When I was a little girl, my family lived about an hour or so from both sets of my grandparents and my two great-grandmothers. This meant that any time we got to visit them, it was exciting and special.
My Great-Grandma Leora lived down the road from my maternal grandparents, in the old farmhouse that my grandpa had grown up in. The farm was across the road from an old schoolhouse and a little white country church (which happens to be the church my great-grandpa & she attended, where my grandparents attend, where my mom grew up & was married, and where Brad & I got married).
Being that I was a little girl, I don’t remember much about my great-grandma. She was always kind to me and always had some kind of treat, but beyond that and what she looked like, I didn’t know her well. I imagine I was too busy at 5- and 6-years old investigating the old toys in her closet to really have an in-depth conversation with her.
I do remember, though, that her house fascinated me. It always felt as though you were stepping back into time, with old-fashioned doorknobs, a claw-foot tub, a door that led up steep steps to the attic, that closet full of toys my mother had played with when she was little, and an old-home smell that was part mothballs, part ancient wood, and part good home cooking. (In case you think I’m crazy, that nearly exact same smell can be found inside of the built-in-1856 home at the historical farm near where we live. Every time we visit there, I think of my Great-grandma’s home.)
Her kitchen was especially memorable, not only because of the yummy cookies that came from there, but also because of the rainbow of light that came from her kitchen window. Above my great-grandma’s kitchen sink was a window looking out to the yard, and in the window sill were 4 brightly-colored plastic coasters (I didn’t know they were coasters at the time). When the sun shone in just right, the coasters cast a rainbow of red, yellow, green, and purple onto the floor or wall of the room. I’m not sure if that’s why she had them there or not, but to little-girl-me, it was magical.
I remember visiting her with my mother when Great-grandma was sick, and I wasn’t much older than 7 or 8 when she passed away. When my grandpa and his sister were sorting through Great-grandma’s estate, they allowed each of their children and grandchildren to walk through the house and pick out things that they would like to have to remember her. When it was my turn, the very first things I chose were the coasters from her kitchen window. They were probably worth very little in monetary terms (looking at them now, they weren’t even as old I was, and they were just a promotional item for an event at Lazarus, so they were likely free). Even my mother seemed amused when I asked for them.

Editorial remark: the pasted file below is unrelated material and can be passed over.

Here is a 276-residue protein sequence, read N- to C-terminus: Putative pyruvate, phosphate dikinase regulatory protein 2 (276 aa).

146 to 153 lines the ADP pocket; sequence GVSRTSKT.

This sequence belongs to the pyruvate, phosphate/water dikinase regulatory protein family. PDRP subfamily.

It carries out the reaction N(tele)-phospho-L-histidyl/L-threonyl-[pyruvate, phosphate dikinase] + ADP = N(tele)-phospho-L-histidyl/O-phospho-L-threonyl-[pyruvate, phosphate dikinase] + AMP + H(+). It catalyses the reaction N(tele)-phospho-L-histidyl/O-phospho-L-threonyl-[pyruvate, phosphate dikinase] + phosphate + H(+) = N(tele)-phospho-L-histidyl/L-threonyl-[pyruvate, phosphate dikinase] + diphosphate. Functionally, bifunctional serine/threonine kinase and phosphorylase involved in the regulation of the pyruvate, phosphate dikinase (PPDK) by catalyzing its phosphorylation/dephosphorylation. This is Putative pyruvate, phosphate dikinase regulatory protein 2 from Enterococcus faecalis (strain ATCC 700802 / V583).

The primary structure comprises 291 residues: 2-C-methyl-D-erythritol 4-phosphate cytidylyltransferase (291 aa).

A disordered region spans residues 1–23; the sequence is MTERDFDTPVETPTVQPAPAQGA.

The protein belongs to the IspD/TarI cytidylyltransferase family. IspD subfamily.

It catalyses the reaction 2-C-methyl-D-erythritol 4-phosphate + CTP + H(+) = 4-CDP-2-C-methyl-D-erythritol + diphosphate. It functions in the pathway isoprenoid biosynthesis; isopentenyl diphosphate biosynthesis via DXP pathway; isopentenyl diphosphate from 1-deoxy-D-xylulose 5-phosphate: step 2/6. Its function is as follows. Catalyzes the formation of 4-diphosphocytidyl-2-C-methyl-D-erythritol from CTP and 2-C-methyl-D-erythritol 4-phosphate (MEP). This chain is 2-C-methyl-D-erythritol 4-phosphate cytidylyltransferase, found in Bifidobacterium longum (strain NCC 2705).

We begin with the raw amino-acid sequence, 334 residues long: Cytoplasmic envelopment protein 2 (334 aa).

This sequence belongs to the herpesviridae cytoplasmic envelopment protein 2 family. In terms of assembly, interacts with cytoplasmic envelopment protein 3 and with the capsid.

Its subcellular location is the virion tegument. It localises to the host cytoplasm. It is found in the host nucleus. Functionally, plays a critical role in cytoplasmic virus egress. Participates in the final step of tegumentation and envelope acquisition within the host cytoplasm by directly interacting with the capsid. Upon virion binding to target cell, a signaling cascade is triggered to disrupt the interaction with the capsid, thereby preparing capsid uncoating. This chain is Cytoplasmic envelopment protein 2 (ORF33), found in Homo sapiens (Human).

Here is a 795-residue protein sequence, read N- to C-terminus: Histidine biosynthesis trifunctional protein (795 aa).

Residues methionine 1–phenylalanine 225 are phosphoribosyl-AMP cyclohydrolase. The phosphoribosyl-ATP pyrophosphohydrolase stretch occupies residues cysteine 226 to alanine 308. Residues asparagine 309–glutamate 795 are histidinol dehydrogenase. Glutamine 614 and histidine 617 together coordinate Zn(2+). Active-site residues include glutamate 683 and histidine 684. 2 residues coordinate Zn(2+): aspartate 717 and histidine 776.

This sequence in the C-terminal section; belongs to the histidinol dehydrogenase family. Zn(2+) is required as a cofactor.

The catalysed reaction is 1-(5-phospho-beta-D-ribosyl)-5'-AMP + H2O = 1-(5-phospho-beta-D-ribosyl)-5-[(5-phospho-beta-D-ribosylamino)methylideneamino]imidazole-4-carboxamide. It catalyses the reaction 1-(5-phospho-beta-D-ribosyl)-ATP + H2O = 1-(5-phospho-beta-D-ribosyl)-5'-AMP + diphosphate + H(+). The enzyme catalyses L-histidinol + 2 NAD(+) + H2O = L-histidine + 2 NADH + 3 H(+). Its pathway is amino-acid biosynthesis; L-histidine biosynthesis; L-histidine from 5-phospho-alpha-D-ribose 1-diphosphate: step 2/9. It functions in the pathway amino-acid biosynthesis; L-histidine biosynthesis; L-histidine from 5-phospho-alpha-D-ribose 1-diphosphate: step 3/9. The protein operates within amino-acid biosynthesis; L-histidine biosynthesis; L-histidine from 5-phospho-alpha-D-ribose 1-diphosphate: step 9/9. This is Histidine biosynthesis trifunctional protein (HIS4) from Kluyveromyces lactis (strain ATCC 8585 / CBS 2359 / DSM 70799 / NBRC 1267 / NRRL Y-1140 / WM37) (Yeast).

To me, though, they were special.
Now that I’m a mom, remembering the wonder I found in something so simple makes me pause, ponder, and consider the world through my children’s eyes.
It’s amazing what children notice, remember, and prize. Something that we grown-ups might see as insignificant or worthless can be a fabulous treasure in a child’s eyes. My boys get excited over lots of things, such as rocks in the driveway, random feathers on the ground, lightning bugs in the yard, and getting stickers from the cashier at the grocery store. Aside from the lightning bugs (I love to watch lightning bugs!), those are things I can quite easily overlook in my busy “mom” world. But they spark joy, curiosity, and delight in my boys.
God created a beautiful world for us to enjoy, and I think there are plenty of times that we get so busy and distracted that we fail to appreciate it. We dismiss this or take them for granted because it seems common or ordinary or invaluable.
But children, with their innocence and inquisitiveness, never fail to take it all. Even though there may be times that I’d rather they didn’t notice every leaf, spider web, and bird in their path, (especially when we’re in a hurry, and I’m trying to get them into the car), I don’t want to do anything to discourage or dampen that fascination for them. I want them to hold on to that for as long as they can. It’s part of the sweetness of childhood – seeing the beauty and wonder in the common or simple things.
It also reminds me of the verse in Romans, “For since the creation of the world His invisible attributes are clearly seen, being understood by the things that are made, even His eternal power and Godhead, so that they are without excuse,” (Roman 1:20). My boys are noticing God’s “invisible attributes” in the world around them.
I want to encourage my boys to always appreciate the little things in the world, and I don’t want to be too busy myself to notice the tiny miracles around us.
My great-grandma’s coasters are a great reminder for me. Those little plastic discs now rest in the window sill above my kitchen sink, throwing glowing reds, purples, yellows, and greens across the floor and onto the wall to enchant and delight my children as well as myself. (Typing this I can see the colors shining through onto my living room wall, and they still make me smile). They are a little more worn than when I first got them, but they are still beautiful when the light hits them.
Once upon a time, I was the one easily seeing the value in the ordinary, and now every time I see a rainbow in my kitchen window, I get to remember how important that is.
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I really enjoyed reading this.
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